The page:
In two separate posts (here and here) I advertised Pater Edmund Waldstein’s four-part essay on Dignitatis Humanae (DH) for The Josias. If you have not read the series yet, you should. It is both a summary of the often acrimonious debate over DH and a defense of Professor Thomas Pink’s thoughtful, albeit contestable, thesis that DH represents not a change in Church doctrine with regard to religious liberty, but rather a shift in policy.
Rorate Caeli (RC) says you should read it, too. However, RC goes a wee bit too far with the following claim:
To our knowledge no SSPX theologian has addressed Pink’s argument, nor have seen any of the theologians of the CDF refer to it. This is perhaps not entirely surprising. The SSPX has for so long made it’s opposition to Dignitatis Humanae, as interpreted by Archbishop Lefebvre, a pillar of its mission that it would be very difficult for it to adopt another interpretation.
Although no priest of the Society has written (yet) on Pink’s thesis, Dr. John Lamont, a theologian who is sympathetic to the SSPX’s position on DH, has. Unfortunately, as RC reported in 2013, the theological journal Nova et Vetera withdrew its offer to publish Lamont’s article which, inter alia, critiques Pink’s thesis. Lamont’s paper, “Catholic Teaching on Religion and the State,” is available from Academia.edu. Like Waldstein’s four-part essay, Lamont’s piece is not the “final word” on DH, but it is an important one. It is difficult to imagine that the SSPX, or those who are supportive of its mission, are unaware of these developments. And so it seems grossly premature to suggest, no matter how casually, that the SSPX is “ignoring” Pink’s thesis simply because part of its mission has been to stand against the prevailing interpretation of DH as a shift in doctrine. That interpretation is not the brainchild of the Society; it has been, and remains, the dominant (mis-)understanding (?) of the document for five decades running.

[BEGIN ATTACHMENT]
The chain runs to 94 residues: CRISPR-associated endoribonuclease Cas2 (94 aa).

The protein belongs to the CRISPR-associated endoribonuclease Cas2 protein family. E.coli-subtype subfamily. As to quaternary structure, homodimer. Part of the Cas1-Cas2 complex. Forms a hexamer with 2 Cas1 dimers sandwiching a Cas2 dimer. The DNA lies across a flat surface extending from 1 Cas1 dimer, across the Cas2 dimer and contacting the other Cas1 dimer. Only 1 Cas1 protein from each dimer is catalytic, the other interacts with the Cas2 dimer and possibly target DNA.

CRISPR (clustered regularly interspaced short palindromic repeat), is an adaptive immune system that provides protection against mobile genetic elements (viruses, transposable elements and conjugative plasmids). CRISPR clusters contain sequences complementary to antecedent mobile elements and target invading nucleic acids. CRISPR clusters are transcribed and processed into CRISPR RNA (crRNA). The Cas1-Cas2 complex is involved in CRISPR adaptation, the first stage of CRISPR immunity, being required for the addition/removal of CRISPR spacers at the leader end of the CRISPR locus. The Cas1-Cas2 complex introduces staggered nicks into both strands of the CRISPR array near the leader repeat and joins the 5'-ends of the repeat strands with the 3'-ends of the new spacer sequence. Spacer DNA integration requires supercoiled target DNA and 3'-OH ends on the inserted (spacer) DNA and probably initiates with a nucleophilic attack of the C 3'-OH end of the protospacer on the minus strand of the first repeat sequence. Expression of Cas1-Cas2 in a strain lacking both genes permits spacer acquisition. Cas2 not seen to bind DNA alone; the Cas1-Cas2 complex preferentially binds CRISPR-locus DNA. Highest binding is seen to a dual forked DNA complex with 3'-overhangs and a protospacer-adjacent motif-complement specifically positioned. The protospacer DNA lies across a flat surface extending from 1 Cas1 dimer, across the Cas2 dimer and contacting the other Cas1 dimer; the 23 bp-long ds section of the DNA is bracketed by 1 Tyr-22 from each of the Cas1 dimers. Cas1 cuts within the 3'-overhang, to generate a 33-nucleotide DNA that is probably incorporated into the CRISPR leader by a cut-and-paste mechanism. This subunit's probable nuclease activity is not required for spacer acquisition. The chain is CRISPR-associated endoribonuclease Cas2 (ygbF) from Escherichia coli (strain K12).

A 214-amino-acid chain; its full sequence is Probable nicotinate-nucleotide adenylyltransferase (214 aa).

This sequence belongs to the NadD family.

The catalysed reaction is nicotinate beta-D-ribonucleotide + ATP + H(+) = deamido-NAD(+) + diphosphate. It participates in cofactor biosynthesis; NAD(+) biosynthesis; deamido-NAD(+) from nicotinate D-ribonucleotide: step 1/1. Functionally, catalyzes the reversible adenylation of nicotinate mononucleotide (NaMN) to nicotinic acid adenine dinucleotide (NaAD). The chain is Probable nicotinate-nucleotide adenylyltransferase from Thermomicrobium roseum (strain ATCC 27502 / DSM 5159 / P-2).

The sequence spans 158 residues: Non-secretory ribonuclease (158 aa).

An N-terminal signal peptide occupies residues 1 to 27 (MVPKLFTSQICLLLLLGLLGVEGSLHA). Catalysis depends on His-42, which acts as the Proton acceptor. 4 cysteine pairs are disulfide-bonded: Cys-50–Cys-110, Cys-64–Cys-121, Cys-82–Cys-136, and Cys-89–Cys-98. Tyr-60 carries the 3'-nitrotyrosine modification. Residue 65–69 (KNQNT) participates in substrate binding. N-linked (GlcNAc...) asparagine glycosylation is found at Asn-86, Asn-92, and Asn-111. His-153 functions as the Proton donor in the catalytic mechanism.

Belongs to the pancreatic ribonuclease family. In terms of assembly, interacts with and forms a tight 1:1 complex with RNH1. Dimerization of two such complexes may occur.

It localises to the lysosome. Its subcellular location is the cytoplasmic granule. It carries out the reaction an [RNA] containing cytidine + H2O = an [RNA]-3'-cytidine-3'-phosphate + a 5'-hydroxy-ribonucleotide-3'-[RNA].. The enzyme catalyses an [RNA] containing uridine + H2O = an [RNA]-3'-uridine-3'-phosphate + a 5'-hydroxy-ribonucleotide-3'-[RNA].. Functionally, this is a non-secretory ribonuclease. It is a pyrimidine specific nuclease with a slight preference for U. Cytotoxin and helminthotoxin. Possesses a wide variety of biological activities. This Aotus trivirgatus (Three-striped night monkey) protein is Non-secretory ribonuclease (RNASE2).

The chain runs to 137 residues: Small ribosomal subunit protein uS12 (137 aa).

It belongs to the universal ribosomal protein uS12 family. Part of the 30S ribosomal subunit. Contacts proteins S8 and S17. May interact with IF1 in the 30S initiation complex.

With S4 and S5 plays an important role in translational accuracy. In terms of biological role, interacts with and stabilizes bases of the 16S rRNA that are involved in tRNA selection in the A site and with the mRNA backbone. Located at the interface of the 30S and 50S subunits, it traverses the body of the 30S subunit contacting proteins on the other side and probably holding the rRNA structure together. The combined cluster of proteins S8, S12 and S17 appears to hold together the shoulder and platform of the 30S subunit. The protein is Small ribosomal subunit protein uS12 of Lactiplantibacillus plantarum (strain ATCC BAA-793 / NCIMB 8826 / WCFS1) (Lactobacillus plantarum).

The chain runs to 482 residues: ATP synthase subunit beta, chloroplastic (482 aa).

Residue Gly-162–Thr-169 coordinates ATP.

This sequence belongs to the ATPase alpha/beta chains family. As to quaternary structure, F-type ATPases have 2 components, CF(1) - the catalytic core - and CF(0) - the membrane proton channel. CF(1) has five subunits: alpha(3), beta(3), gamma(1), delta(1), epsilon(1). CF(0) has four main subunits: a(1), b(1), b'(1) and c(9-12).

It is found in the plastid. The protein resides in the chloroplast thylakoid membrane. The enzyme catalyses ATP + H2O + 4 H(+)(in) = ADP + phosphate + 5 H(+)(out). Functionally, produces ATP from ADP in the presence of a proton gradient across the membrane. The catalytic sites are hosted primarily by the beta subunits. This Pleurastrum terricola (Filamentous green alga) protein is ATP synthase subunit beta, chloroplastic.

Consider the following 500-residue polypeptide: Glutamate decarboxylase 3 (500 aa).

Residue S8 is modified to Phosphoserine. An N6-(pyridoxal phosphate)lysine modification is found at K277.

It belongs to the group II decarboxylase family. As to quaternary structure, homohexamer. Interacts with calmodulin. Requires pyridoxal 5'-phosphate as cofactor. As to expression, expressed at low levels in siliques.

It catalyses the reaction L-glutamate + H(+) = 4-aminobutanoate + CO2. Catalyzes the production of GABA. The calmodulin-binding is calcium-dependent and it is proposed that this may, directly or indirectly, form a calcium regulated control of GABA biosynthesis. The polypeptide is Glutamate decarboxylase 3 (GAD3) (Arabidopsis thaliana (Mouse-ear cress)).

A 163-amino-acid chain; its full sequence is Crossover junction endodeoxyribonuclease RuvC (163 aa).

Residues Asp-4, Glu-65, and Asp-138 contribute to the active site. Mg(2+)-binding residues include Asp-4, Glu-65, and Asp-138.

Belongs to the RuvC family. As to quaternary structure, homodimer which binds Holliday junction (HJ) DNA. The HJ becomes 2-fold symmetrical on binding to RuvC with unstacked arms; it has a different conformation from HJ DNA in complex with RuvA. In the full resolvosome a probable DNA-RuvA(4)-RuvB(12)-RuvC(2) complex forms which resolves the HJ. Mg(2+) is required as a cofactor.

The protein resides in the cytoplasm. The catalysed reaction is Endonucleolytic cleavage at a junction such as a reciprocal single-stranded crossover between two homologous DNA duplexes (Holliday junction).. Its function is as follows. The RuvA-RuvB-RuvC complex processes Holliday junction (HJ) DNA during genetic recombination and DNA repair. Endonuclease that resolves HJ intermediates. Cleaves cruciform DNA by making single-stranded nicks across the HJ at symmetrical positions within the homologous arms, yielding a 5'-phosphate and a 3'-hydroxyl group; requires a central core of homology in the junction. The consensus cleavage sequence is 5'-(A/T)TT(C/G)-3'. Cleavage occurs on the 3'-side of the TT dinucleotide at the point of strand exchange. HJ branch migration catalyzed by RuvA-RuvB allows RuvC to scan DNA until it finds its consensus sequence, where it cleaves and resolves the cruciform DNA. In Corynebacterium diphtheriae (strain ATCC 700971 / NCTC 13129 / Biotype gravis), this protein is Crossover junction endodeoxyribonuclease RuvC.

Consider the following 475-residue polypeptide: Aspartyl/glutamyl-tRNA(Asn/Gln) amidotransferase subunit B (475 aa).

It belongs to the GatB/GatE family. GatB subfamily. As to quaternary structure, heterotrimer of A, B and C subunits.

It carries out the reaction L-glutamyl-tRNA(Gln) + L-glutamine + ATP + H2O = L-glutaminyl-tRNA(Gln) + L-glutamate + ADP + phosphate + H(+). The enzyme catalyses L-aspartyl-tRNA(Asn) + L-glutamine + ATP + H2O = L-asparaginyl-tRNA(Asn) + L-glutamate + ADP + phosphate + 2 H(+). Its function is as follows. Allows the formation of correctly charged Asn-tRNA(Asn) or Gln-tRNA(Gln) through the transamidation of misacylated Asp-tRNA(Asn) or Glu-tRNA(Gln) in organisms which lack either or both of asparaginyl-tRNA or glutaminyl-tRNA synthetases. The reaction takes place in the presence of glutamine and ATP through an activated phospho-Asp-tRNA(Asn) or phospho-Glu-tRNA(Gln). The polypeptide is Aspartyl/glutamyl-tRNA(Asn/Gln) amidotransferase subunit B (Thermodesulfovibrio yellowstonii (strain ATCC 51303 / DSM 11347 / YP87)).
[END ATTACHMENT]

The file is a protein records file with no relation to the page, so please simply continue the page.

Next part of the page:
The reason I make mention of this is because while I am happy to be associated with The Josias, I certainly have no interest in being associated with any interpretation of that fine website’s work which, directly or indirectly, places it at odds with the SSPX. This is not to say that The Josias‘s contributors are, by and large, sympathetic toward the Society; some of them may be downright hostile. It is important to remember that The Josias‘s mission is to “assemble[ ] some writings which may be useful in improving the understanding of justice and the common good,” not embroil itself in long-running ecclesial-canonical disagreements which, to the best of my knowledge, no active participant in that website’s operations has any competence to speak on with any depth.